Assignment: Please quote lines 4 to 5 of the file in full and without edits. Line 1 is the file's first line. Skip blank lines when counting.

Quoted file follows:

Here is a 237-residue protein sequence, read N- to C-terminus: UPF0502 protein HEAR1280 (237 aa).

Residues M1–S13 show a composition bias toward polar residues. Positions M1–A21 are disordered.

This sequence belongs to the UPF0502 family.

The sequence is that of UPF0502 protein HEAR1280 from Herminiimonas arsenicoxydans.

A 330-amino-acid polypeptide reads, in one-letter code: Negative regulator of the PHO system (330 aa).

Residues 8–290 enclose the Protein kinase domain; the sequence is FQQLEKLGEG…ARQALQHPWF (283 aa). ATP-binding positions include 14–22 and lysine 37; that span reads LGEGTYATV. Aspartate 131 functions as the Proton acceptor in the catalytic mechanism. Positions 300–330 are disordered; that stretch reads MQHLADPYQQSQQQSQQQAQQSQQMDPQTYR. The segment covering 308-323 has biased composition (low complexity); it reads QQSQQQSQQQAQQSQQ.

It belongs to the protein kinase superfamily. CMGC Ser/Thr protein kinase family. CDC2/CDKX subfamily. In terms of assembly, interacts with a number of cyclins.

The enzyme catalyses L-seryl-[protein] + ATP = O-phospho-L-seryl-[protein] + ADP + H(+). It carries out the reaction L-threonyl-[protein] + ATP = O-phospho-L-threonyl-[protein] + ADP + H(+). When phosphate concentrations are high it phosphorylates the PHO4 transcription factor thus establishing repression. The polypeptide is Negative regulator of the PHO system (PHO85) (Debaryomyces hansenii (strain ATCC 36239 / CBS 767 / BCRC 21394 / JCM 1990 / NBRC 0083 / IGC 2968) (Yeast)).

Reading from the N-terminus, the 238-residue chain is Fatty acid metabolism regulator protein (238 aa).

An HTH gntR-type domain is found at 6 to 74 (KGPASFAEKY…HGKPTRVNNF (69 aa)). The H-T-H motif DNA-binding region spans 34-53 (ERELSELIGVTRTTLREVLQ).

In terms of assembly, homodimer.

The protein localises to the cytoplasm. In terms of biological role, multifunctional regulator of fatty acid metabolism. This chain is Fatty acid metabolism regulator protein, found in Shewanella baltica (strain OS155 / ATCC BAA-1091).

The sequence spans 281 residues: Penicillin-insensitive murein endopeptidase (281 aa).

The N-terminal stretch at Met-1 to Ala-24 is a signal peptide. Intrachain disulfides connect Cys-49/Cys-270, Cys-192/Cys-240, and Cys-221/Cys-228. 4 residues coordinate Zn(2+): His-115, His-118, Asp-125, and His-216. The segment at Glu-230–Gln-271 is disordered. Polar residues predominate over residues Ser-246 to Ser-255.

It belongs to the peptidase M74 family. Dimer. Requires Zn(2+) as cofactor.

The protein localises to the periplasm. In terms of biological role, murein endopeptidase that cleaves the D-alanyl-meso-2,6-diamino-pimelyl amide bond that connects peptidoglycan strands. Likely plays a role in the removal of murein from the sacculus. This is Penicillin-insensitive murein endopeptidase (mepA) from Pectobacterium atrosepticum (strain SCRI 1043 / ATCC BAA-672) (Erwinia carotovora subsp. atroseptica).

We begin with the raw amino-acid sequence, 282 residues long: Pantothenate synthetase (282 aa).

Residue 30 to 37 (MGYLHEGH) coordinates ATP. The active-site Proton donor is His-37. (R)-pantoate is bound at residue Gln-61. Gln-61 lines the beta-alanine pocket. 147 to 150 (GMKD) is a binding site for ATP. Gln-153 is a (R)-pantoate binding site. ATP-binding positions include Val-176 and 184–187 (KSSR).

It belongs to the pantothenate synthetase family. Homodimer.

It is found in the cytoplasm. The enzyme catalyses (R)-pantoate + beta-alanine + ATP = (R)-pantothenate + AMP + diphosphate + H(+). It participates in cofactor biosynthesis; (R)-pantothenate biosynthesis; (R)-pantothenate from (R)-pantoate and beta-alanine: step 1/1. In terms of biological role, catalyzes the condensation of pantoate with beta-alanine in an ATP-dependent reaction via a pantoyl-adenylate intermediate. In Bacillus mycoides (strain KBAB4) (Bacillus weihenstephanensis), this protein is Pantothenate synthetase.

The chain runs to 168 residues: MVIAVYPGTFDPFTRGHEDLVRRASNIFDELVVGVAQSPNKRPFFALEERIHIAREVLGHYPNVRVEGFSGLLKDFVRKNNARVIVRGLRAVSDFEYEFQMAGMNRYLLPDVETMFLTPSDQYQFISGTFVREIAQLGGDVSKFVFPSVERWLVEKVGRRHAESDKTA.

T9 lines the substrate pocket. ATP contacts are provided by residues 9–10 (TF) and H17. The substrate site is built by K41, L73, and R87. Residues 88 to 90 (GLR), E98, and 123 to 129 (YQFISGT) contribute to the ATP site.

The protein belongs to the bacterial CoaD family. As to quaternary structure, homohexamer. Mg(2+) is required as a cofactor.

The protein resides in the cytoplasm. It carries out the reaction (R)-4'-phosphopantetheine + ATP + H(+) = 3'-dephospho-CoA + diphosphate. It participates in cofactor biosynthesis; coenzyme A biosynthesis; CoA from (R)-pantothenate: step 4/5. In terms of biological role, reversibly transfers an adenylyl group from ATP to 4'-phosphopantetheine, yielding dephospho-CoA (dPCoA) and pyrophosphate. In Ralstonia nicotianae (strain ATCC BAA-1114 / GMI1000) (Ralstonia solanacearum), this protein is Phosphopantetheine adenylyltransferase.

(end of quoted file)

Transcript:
The sequence is that of UPF0502 protein HEAR1280 from Herminiimonas arsenicoxydans.

A 330-amino-acid polypeptide reads, in one-letter code: Negative regulator of the PHO system (330 aa).